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A Feast of Feminist Art

By Carey Lovelace

Three years ago, philanthropist Elizabeth Sackler walked into Brooklyn Museum director Arnold Lehman’s office and dramatically placed on his desk a book about Judy Chicago’s feminist megasculpture “The Dinner Party.”

“Would you like it?” she asked him.

“Oh, thanks,” he replied, “I don’t have that.”

“Not the catalog,” said Sackler. “I mean ‘The Dinner Party’ itself.”

It took awhile for the stunned Lehman to recover. “The Dinner Party” is an immense environmental artwork, at the center of which is a 48-foot-long triangular table with individual plates representing 39 famous women in history or mythology. Not only is it large in size, but the piece has sparked controversy ever since it premiered at the San Francisco Museum of Modern Art in 1979.

“Brutal, baroque, and banal,” seethed The Village Voice. “Kitsch,” complained critic Robert Hughes.

What particularly incited some critics were plates that featured three-dimensional “vulval” shapes. But “The Dinner Party” was also revered by many, young and old, and so popular during its 1980 run at the Brooklyn Museum that it was held over.

And maybe that’s one of the reasons why Lehman said “yes.” Besides, Sackler offered to donate more than “The Dinner Party” — she’s funded a whole new wing of the museum, which will open in 2006 as the Elizabeth A. Sackler Center for Feminist Art.

Designed by Susan T. Rodriguez of Polshek Partnership Architects, it will occupy 8,300 square feet on the fourth floor of the renowned institution, and will include a small lecture hall, an exhibition space, archives, a women’s-history database and, hopefully, a permanent collection of feminist art.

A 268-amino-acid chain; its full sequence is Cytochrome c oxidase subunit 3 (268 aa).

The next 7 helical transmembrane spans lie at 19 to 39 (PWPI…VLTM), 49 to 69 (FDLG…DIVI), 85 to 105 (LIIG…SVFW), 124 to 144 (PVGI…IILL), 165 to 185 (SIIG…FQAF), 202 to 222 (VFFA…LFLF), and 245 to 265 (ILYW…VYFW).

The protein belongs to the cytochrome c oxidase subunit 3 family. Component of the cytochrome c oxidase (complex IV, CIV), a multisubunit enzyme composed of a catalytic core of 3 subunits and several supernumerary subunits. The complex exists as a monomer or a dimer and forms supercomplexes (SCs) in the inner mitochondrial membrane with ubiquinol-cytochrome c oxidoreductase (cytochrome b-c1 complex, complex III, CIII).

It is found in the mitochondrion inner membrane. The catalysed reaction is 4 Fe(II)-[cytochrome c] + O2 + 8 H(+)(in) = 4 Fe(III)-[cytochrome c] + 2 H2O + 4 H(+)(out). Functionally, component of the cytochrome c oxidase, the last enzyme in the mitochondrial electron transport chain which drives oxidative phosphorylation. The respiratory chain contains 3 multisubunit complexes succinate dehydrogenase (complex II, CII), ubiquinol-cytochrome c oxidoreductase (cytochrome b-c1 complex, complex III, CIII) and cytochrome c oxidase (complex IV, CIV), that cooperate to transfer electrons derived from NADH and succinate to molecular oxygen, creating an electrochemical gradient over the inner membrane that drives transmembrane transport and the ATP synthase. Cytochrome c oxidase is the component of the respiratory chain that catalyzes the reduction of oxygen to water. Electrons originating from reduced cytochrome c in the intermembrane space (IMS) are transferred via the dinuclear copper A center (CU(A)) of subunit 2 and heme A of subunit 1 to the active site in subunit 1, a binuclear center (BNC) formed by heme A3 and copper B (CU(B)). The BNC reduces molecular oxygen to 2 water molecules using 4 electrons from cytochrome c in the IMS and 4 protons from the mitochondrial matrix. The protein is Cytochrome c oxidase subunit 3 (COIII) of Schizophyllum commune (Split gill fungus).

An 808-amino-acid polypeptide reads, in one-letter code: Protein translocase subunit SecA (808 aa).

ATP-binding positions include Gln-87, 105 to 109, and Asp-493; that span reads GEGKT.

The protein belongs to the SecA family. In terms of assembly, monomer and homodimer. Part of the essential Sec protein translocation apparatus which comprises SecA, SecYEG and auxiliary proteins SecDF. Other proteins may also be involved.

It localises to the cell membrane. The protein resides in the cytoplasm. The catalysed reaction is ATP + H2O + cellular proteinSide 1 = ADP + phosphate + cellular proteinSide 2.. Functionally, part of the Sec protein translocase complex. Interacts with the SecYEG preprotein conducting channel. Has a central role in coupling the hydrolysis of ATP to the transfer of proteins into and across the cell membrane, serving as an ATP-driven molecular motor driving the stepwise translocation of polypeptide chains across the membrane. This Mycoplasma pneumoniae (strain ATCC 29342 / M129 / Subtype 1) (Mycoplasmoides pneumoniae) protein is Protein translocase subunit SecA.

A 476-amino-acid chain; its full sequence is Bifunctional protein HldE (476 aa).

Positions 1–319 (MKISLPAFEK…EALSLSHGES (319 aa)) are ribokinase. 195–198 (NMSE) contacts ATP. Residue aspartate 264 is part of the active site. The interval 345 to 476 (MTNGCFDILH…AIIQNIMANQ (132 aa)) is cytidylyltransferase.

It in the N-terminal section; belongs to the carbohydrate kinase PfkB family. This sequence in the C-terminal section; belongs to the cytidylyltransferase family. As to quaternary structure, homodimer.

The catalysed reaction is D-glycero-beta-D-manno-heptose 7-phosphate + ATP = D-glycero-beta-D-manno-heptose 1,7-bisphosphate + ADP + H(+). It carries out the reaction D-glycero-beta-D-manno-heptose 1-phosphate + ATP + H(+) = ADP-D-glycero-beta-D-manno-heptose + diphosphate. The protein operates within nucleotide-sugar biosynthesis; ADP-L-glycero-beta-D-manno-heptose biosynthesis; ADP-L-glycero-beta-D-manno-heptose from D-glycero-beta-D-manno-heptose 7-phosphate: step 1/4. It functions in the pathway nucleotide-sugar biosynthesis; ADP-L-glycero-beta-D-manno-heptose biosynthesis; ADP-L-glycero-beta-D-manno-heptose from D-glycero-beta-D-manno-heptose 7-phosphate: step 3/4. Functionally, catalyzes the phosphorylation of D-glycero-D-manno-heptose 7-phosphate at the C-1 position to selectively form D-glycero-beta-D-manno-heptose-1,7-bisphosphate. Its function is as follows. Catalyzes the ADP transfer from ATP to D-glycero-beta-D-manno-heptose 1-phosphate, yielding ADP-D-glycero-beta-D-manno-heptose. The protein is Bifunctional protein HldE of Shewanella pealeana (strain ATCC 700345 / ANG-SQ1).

Radical Museology

Since feminist art has been underexhibited over the past 30 years, the Sackler Center comes off as a radical experiment in museology.

“Of the liberation movements for which the late 20th century will be remembered,” New York Times critic Holland Cotter has noted, “few have been as disparaged as feminism.”

He added that most people in the art world “seem incapable of talking about [feminist art] without condescension, as if it were some indiscreet adolescent episode best forgotten.”

“The Dinner Party” itself languished in storage in New Mexico for nearly two decades.

Sackler, a Ph.D. in public history who has been active in repatriating Native American ritual objects, struck up a friendship with Chicago in 1988, and then became one of several champions seeking a permanent home for what many regard as the feminist art movement’s most iconic work.

The hope is that with “The Dinner Party” as its centerpiece, the Center will draw long-awaited attention to the 1970s, an era when scores of other women were also producing important feminist artwork.

Also, in an adjacent “biography gallery,” it will focus the spotlight a bit away from art and onto the larger arena of women’s history with annual exhibits showcasing groupings from among the 1,038 mythic and actual figures celebrated in “The Dinner Party.”